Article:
5 MINUTE READ | August 3, 2021
Consumer Sentiment Declines As (Delta Variant) Cases Rise and Heightened Restrictions Loom
Chart by CNN Reliable Sources
America passed a significant milestone this week, reporting that 70 percent of adults in the U.S. have now received at least one dose of the COVID-19 vaccine, according to White House COVID-19 data. The news comes as the seven-day average of administered doses reached its highest number since early July. However, it also coincided with a surge in coronavirus cases due to the Delta variant. As reported by CNN Reliable Sources, “Sunday marked the fifth straight day of the CDC recording more than 700,000 shots in arms across the country.”
Fueled by what many call a “media overreaction” and multiple “communications failures,” the last seven days “was a mess,” resulting in more questions than answers about the state of the pandemic. Confusion began when the CDC updated guidance and recommended that “vaccinated people in hot spots should wear masks in indoor, public settings.” Not only was this announcement a reversal from the CDC’s May 13 guidance that vaccinated individuals could be mask-free in most indoor settings, but the new recommendation did not provide a clear, consistent way for determining if an individual was in a hot spot or not.
Seemingly hours later, the information crisis deteriorated even further after media outlets like The Washington Post and The New York Times reported a leaked CDC memo that suggested the Delta variant was as contagious as the Chicken Pox, leading to a frenzy across social media and a renewed concern for public health and safety. Only later was it discovered that the CDC report was related to a “cluster of COVID cases in Provincetown, Massachusetts, on Cape Cod, in which three-fourths of the infected people were fully vaccinated.” No deaths were reported, and only a few individuals were hospitalized.
While cases continue to surge, as of now, several cities, including San Francisco, have re-instituted mask mandates in public spaces, while other parts of the country, like Texas, reinforced a pro-choice stance with new orders that prohibit mandatory vaccines, masks, and similar precautionary measures.
Heading into this week, Americans are confused and frustrated with mixed messages and misinformation about the recent surge in coronavirus cases and the efficacy of the vaccine against the Delta variant. (Officials maintain that vaccines are more than 99 percent effective against the Delta variant.) Morning Consult reported that, since the beginning of the month, the Index of Consumer Sentiment (ICS) had fallen 4.6 points to 95.3, the lowest reading recorded since early March 2021. “The decrease is also the sharpest 3-week decline in the ICS since November 2020 when the third wave of the coronavirus was roaring through much of the country.”
The decline in consumer sentiment is largely driven by a significant increase in the number of COVID-19 cases, which also resulted in worsening expectations around future business conditions. For now, The Wall Street Journal reports that “forecasters generally don’t expect the spread of Delta to make a major dent in the U.S. economy,” as businesses and consumers have “learned to adapt to each wave of the pandemic.”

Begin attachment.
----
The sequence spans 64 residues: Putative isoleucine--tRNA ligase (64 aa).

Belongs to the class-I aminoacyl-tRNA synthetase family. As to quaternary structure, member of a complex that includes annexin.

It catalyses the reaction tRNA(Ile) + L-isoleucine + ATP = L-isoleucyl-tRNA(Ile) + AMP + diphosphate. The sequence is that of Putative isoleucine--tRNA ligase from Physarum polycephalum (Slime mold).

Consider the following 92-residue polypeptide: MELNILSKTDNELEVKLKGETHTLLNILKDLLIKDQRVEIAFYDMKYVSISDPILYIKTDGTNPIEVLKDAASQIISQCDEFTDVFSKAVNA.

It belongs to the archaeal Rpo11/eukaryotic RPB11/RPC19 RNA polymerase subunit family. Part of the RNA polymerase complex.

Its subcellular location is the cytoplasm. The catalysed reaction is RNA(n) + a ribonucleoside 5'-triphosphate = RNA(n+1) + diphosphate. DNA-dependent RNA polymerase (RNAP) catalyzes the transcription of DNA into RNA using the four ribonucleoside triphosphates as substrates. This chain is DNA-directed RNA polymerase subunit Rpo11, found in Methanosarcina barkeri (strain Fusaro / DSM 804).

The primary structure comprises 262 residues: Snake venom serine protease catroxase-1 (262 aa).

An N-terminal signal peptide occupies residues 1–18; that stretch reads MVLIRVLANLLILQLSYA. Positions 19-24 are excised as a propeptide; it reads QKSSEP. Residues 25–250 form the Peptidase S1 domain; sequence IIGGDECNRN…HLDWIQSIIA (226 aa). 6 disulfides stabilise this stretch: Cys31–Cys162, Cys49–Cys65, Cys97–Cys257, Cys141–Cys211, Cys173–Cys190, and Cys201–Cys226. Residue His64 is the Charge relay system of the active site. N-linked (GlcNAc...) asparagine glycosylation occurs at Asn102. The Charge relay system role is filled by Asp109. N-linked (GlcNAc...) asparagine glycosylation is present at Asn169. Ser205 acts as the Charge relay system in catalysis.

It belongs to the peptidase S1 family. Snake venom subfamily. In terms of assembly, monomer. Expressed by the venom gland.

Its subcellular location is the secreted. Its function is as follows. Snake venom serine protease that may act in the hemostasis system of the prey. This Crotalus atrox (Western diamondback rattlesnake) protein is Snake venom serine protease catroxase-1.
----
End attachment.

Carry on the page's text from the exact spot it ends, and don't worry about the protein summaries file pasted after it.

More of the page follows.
European countries faced a wave of Delta variant cases right before America did, which resulted in more countries re-imposing restrictions that could impact the region’s economic recovery.
The French finance minister said he expected economic growth to hover around six percent for 2021, up from a previous five percent target, though he warned that forecasts could be revised “if the Delta variant took hold.”
The Dutch government re-imposed restrictions on nightclubs, restaurants, and festivals.
In some areas of Spain, opening hours and curfew restrictions are commonplace.
German officials reported that existing restrictions will be maintained until the country sees a higher vaccination rate.
Last week also saw an increase in the number of companies that officially announced they would require all employees to be vaccinated before returning to office work. Similar to the decision to officially close office doors at the beginning of the pandemic, Silicon Valley’s tech companies led the charge, announcing vaccine mandates during company earnings calls. To date, some of the most notable U.S. companies to issue vaccine mandates for their corporate employees include Apple, BlackRock, Disney, Facebook, Google, Lyft, Morgan Stanley, Netflix, Twitter, and Walmart, among others.
Reuters found in a recent survey that 90 percent of economists agreed that “new COVID-19 variants were the biggest risk to the eurozone economy,” which currently expects a 4.5 percent growth rate in 2021. In a note to clients, Bank of America reported that “where policy tools are limited and uncertainty high, the risks of over-confidence in the recovery loom larger than the risk of the economy running hot.”
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While the global economy remains “vulnerable” as long as the pandemic continues, we can expect more insight into how sectors like travel and tourism are faring during upcoming company earnings calls, including Marriott, Booking Holdings, and Expedia, which are on the docket this week.
Posted by: Abby Long
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